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NIH director nominee faces conflicting pressures

Victoria Knight
May 16, 2023
Monica Bertagnolli talks and gestures while Jill Biden looks on at a Cancer Moonshot event

Bertagnolli (left) speaks as First Lady Jill Biden looks on at a Cancer Moonshot event in San Francisco in October. Photo: John G. Mabanglo-Pool/Getty Images

Unlike past NIH directors, Monica Bertagnolli — President Biden's newly official nominee to lead the agency — may not face the easiest path to Senate confirmation.

Why it matters: The NIH is currently facing a barrage of demands from Congress on both sides of the aisle, and any new director is going to have to navigate enhanced political pressures while also staring down potential budget cuts to the agency.

State of play: Congressional Republicans are becoming increasingly frustrated with the agency's funding of gain-of-function research and a recent renewal of a grant to EcoHealth, while HELP Chair Bernie Sanders has said he won't vote for any nominee who doesn't produce a plan to reduce drug prices.

What they're saying: Senate HELP Committee members would need to see specific guarantees before voting to confirm a new director, they told Axios last week.

  • "I want to see the administration telling us what they are going to do so that we don't pay twice as much for prescription drugs as the people of other countries," Sanders said. "I will not support any nominee who was not prepared to do that."
  • Sen. Roger Marshall said a new NIH director would need to show a "commitment to being honest with America to not have the attitude that the CDC and NIH are all knowing."
  • Marshall, who has also introduced legislation to ban gain-of-function research, said he has concerns about the NIH renewing the EcoHealth grant, and that he would like to know what the new director's stance is on gain-of-function research before confirming her.

Sens. Mike Braun and Rand Paul had similar concerns about gain-of-function and the agency's COVID response.

  • "I would hope that whoever is going to get that [NIH director position] would be out front that they're going to learn from some of the mistakes that the NIH made especially vis-à-vis coronavirus," said Braun.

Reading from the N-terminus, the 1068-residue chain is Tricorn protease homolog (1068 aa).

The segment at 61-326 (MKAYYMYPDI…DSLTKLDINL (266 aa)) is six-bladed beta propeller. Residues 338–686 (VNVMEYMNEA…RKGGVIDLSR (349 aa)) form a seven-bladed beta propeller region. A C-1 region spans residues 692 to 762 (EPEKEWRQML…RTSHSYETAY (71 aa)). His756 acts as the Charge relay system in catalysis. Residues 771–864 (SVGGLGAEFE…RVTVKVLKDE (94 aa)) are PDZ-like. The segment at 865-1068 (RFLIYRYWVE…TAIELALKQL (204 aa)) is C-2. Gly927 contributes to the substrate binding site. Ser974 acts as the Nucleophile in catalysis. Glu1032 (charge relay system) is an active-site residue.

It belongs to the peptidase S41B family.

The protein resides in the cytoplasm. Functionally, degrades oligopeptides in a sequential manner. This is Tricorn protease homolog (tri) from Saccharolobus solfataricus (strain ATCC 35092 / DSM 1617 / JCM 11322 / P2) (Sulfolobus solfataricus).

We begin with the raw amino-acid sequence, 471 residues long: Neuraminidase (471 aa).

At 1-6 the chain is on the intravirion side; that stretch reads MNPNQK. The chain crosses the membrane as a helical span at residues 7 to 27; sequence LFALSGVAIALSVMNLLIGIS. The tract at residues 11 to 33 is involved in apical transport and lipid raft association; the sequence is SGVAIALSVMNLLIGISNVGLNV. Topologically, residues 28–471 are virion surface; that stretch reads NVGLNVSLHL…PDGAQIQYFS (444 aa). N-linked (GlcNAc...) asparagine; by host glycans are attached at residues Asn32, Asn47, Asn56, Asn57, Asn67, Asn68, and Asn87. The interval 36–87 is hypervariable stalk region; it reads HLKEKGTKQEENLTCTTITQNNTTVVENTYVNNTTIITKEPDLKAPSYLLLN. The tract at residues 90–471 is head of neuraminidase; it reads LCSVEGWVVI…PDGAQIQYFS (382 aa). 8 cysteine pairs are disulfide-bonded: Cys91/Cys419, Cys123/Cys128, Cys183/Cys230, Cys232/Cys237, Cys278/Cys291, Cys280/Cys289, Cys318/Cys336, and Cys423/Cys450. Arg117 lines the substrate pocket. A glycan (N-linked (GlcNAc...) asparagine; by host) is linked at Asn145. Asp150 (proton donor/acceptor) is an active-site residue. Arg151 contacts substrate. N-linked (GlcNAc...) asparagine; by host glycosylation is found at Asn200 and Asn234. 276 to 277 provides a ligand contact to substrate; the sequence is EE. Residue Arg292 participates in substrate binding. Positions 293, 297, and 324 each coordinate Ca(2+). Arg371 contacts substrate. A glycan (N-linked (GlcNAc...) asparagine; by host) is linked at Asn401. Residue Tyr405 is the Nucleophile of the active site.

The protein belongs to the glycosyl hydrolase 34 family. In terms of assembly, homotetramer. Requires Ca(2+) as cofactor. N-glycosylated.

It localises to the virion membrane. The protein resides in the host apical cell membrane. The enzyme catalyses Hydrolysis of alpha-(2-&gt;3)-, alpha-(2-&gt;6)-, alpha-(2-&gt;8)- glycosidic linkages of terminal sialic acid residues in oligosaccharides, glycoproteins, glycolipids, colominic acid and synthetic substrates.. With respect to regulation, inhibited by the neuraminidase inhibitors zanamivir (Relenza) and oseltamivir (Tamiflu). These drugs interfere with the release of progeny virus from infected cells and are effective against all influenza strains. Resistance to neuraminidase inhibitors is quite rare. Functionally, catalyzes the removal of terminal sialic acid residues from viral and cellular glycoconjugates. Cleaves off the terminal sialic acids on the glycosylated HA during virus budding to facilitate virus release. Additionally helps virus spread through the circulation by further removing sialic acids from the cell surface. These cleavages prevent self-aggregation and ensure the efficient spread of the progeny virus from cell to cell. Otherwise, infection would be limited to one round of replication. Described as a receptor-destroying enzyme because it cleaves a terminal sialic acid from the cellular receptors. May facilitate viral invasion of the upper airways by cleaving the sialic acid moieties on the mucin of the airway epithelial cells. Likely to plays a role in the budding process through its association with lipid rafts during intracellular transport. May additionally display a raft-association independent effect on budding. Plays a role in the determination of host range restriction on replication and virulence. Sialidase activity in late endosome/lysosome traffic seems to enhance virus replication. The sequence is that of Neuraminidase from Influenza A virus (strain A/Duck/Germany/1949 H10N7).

• He added he would want a "vigorous discussion" on regulation of gain-of-function research and whether it should be occurring at all.
  • "It's a huge mistake to reward malfeasance with more money," said Paul, referring to the EcoHealth grant. He added that his most likely questions would focus on "additional restrictions on gain-of-function."
  • The new NIH grant to EcoHealth does have a lengthy set of restrictions, including forbidding any research being done in China or that would make viruses more virulent or collecting samples from bats, according to Nature.

Yes, but: "I don't have a checklist of things they can't have ever said or have ever done," said Sen. Mitt Romney. "I look for a person who is outside of politics and is inside the world of science."

What we're watching: It's essentially guaranteed that any House Labor-HHS appropriations bill will include cuts which could hit NIH — even though senators at a Senate Appropriations NIH budget hearing two weeks ago seemed to support keeping the agency's funding levels steady.

  • "We're going through the skeleton of the bill. We don't know how much we're going to have to cut, we don't have any final numbers," Rep. Robert Aderholt, chair of the House Labor-HHS Subcommittee, told Axios.
  • "Because obviously us being one of the largest [appropriations bills] other than defense, and defense is not going to have a lot of cuts. Since we are one of the largest, we will obviously have some cuts and we're preparing for it," he added.

Our thought bubble: Former NIH director Francis Collins, who served for 12 years, may have been the last agency leader to work under both Republican and Democratic presidencies.

  • With increased politicization of research and the pandemic response, it seems likely that scientific agency leadership confirmations are going to become more contentious.
  • In addition, as of 2025, the Centers for Disease Control and Prevention director role will have to be Senate-confirmed, a provision included in last year's omnibus bill.

Flashback: Collins was confirmed by unanimous voice vote without even holding a confirmation hearing in the HELP committee. The two previous NIH directors before Collins, Elias Zerhouni and Harold Varmus sailed through their own HELP confirmation hearings with little conflict.

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